The Night Flier (film)
|The Night Flier|
|Directed by||Mark Pavia|
|Produced by||Mitchell Galin
Richard P. Rubinstein
|Written by||Stephen King (story),
|Music by||Brian Keane|
|Edited by||Elizabeth Schwartz|
|Distributed by||New Line Cinema|
February 6, 1998 (United States)
|Running time||93 minutes|
|Box office||$125,397 (United States only)|
The story follows a reporter named Richard Dees as he follows, attempting to catch up with, a murderer who kills his victims in a vampiristic style. The killer flies to each murder scene in a black Skymaster airplane. At one point, Dees does catch up with the plane and finds dirt inside and the interior covered in blood, heightening the suspense of the film. The plot culminates in Dees' confrontation with 'The Night Flier' and his own loss of sanity.
Dees' secondary conflict involves a young female reporter who joins the staff at the exploitative magazine "Inside View", where Dees ranks as senior reporter. At first he dismisses her as naive and, at best, a "Jimmy" (as in "Jimmy Olsen") and actively abuses her. She ultimately survives him and writes about Dees' death, her article prominently featured on the title page of the magazine "Inside View".
- Miguel Ferrer as Richard Dees
- Julie Entwisle as Katherine Blair
- Dan Monahan as Merton Morrison
- Michael H. Moss as Dwight Renfield
- John Bennes as Ezran Hannone
- Beverly Skinner as Selida McCamon
- Rob Wilds as Buck Kendall
- Richard K. Olsen as Clarke Bowie
- Elizabeth McCormick as Ellen Sarch
- J.R. Rodriguez as Terminal Cop #1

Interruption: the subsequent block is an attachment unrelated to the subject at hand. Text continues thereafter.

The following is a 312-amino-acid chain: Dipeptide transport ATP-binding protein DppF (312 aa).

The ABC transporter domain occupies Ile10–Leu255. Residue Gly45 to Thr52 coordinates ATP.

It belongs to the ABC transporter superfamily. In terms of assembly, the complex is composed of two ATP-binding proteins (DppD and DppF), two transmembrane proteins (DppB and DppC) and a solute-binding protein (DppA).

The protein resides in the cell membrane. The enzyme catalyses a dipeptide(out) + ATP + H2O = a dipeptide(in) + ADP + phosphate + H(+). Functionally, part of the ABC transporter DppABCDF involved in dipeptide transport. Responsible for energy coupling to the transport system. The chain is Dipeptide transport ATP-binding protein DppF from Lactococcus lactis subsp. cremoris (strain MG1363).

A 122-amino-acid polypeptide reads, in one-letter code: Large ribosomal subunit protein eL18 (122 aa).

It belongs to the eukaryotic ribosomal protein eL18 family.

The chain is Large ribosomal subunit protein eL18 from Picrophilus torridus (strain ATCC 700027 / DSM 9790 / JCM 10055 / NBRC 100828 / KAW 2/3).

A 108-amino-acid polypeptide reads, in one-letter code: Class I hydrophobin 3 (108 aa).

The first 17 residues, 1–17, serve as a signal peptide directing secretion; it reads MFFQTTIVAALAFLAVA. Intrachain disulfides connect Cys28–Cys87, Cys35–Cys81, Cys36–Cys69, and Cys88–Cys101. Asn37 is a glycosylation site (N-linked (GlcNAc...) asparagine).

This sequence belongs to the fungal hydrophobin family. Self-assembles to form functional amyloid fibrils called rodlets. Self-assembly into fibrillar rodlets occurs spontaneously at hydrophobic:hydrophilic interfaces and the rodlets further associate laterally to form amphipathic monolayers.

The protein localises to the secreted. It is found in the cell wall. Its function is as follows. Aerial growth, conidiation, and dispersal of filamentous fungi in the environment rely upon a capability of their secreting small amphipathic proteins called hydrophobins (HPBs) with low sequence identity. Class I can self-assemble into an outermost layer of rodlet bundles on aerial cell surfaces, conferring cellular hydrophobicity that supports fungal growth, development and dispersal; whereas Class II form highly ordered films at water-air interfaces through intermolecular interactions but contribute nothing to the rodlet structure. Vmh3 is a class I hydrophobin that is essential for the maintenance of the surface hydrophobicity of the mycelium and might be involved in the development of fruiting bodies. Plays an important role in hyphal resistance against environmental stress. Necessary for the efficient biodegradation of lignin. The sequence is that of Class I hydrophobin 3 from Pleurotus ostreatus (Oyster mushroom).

- Robert Leon Casey as Terminal Cop #2
- Ashton Stewart as Nate Wilson
- William Neely as Ray Sarch
- Windy Wenderlich as Henry Gates
- General Fermon Judd Jr. as Policeman
Connections to other Stephen King works
The Night Flier contains many references to Stephen King's larger mythos, most of which were not present in the original story. In the scene where Katherine looks at some of Richard's previous Inside View articles, we see that most of the bylines relate to other Stephen King stories. 'Springheel Jack Strikes Again!' refers to 'Strawberry Spring', 'Headless Lamaze Leads To Successful Birth!' refers to The Breathing Method, 'Kiddie Cultists in Kansas Worship Creepy Voodoo God!' refers to 'Children of the Corn', 'Satanic Shopkeeper Sells Gory Goodies!' refers to Needful Things, 'Naked Demons Levelled My Lawn!' refers to 'The Lawnmower Man', and 'The Ultimate Killer Diet! Gypsy Curse Flays Fat Lawyer's Flesh' refers to Thinner.
The film also features a scene where the characters discuss a schoolteacher who murdered a group of five-year-olds because she thought they were plotting against her; a reference to the story 'Suffer the Little Children', where this occurs.
Richard Dees, the protagonist of The Night Flier, also appears in The Dead Zone, where he attempts to interview the psychic Johnny Smith for Inside View. In his afterword to Nightmares and Dreamscapes, Stephen King states that he thinks the vampire in the short story Popsy is the same vampire that appeared in 'The Night Flier'.
- "The Night Flier (1998)". Box Office Mojo. 1998-02-20. Retrieved 2012-12-12.
- "Night Flier Director Mark Pavia Explores Sick Nick!".
- "Santa Slays in 'Sick Nick'".
- "The Santa Claus from Hell in 'Sick Nick'".
- IMDB The Night Flier (1997) Did You Know?, retrieved 12 December 2012